If you have prostate cancer, you're probably inundated with information about potential treatments. Most of these treatments focus on new drugs. But one new study has found a way to make a current cancer drug work for prostate cancer.
Researchers at Hokkaido University in Japan believe that they've identified a way to use the drug Gefitinib to treat prostate cancer. Stay with me, because this process is somewhat complicated.
Doctors use Gefitinib to treat breast and lung cancer, among others. It works by inhibiting the signaling process of epidermal growth factor receptors (EGFRs). EGFRs help skin, lung, and digestive tissues to grow and develop. Normally, this is a good thing. But as you probably know, cancer is essentially unchecked cell growth that causes tumors to form. So the drug helps stop this process when it's gotten out of control. The problem is that it doesn't seem to work well in prostate cancers.
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The Japanese researchers wanted to find out if there was something else they could do to interrupt the EGFR signaling process. They ultimately found that if you attach EGFRs to a small protein called ubiquitin, the EGFR gets marked for destruction within the cells through the action of a protein called c-CBL. However, a different protein, called signal-transducing adaptor protein-2 (STAP-2) prevents the destruction of the EGFR. So the researchers found a way to shut down STAP-2 activities. And sure enough, the c-CBL got busy attaching EGFR and ubiquitin, which then led to the EGFRs being destroyed. According to the researchers' results, which were published in the Journal of Biological Chemistry, this reduced the proliferation of prostate cancer cells.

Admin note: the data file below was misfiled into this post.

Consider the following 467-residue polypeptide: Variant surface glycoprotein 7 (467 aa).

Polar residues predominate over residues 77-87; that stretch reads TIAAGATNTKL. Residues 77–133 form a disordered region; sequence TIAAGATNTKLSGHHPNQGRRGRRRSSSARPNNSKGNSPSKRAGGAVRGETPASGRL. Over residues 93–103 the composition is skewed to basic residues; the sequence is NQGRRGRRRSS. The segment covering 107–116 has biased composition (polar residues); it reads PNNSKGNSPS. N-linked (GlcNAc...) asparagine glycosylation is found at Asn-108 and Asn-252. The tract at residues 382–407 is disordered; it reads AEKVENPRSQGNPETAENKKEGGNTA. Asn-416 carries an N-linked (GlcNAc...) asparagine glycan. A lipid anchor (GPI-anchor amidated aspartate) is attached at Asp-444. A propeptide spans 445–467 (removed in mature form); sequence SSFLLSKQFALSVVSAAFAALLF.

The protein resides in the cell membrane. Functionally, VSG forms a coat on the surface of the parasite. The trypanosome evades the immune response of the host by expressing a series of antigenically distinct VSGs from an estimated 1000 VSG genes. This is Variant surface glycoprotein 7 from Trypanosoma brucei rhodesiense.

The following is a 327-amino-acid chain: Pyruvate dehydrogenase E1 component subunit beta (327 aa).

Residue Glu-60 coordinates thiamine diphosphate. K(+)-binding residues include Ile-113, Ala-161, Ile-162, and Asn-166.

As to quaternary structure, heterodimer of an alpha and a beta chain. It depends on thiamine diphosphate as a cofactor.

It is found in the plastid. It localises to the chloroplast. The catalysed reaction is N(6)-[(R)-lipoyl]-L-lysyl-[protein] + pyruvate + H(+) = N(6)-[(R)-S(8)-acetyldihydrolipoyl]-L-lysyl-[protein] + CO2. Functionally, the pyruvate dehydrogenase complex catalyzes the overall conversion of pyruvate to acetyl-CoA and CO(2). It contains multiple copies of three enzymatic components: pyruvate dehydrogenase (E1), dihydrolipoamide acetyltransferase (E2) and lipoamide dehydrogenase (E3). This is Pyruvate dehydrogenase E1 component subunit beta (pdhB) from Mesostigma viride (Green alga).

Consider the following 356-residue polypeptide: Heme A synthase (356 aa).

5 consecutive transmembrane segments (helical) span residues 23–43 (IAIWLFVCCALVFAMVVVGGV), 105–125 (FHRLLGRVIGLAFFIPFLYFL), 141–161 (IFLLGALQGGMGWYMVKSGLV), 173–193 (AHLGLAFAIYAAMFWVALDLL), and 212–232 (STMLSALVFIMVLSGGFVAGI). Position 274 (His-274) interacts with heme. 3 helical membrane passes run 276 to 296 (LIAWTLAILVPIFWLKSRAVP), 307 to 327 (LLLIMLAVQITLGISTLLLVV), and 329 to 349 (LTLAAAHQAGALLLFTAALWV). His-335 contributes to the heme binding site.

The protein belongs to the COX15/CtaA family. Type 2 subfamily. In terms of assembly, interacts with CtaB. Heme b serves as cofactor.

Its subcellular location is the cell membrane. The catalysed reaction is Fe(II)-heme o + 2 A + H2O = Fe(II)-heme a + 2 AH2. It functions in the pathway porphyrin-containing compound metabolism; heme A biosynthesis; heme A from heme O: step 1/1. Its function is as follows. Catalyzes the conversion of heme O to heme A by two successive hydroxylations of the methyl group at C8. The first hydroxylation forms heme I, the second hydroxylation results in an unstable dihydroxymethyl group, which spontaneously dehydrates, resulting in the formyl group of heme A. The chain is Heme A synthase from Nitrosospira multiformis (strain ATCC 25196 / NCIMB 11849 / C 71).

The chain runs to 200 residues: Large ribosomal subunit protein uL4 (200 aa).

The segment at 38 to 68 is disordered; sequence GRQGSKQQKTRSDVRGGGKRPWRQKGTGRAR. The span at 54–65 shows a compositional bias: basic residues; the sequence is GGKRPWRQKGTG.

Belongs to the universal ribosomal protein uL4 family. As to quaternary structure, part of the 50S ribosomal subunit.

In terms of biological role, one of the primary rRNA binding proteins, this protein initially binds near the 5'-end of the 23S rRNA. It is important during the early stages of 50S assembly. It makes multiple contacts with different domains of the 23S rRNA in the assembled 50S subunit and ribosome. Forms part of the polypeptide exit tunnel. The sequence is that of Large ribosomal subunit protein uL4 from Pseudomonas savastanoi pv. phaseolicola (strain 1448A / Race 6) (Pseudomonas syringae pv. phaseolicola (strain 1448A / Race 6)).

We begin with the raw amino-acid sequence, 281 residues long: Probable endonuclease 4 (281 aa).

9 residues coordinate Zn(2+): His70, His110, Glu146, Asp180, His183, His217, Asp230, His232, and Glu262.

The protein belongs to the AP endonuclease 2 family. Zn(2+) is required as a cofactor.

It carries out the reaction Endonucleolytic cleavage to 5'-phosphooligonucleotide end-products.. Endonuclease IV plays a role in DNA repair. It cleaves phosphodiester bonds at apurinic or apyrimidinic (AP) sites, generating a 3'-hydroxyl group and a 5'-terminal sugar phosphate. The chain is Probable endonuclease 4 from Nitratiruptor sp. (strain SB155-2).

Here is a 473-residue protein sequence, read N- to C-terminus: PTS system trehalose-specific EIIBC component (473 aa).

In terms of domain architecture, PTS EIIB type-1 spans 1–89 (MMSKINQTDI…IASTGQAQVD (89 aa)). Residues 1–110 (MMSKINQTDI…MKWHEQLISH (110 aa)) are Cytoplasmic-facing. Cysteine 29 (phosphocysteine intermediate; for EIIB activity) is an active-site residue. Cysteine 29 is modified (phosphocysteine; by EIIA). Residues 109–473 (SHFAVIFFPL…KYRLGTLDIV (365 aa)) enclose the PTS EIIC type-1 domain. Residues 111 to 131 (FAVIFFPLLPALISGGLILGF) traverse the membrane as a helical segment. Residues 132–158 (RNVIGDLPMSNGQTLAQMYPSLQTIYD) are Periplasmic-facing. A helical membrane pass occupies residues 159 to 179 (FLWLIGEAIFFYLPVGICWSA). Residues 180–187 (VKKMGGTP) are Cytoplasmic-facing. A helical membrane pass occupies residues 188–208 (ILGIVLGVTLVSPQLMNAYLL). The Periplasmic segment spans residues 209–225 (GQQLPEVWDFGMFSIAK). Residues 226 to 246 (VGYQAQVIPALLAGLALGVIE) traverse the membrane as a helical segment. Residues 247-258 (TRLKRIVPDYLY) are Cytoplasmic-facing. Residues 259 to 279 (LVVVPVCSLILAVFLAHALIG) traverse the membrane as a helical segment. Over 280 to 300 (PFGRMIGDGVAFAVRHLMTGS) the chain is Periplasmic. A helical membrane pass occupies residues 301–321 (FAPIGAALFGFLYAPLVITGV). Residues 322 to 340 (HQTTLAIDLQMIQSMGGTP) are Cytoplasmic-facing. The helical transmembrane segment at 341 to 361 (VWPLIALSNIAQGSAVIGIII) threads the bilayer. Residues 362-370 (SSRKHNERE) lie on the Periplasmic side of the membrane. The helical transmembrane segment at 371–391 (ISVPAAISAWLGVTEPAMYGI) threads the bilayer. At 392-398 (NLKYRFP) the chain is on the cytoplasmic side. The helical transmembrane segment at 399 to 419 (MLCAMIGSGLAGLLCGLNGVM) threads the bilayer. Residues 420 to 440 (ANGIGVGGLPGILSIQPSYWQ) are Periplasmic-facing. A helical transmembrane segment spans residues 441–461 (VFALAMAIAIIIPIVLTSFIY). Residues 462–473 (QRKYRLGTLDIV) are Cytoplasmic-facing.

This is good news - if you're a drug company. You can begin developing STAP-2 inhibiting drugs, and then start your marketing campaign. But why wait for that, when there are so many effective and natural ways to treat prostate cancer?
I've found, and research has confirmed, that you can usually beat prostate cancer with the right combination of diet, nutrients, hormones, and herbs. I've written up my protocol, which is in the archives. But, don't try it by yourself. Find an open-minded doctor to work with you.
Yours for better health,
Frank Shallenberger, MD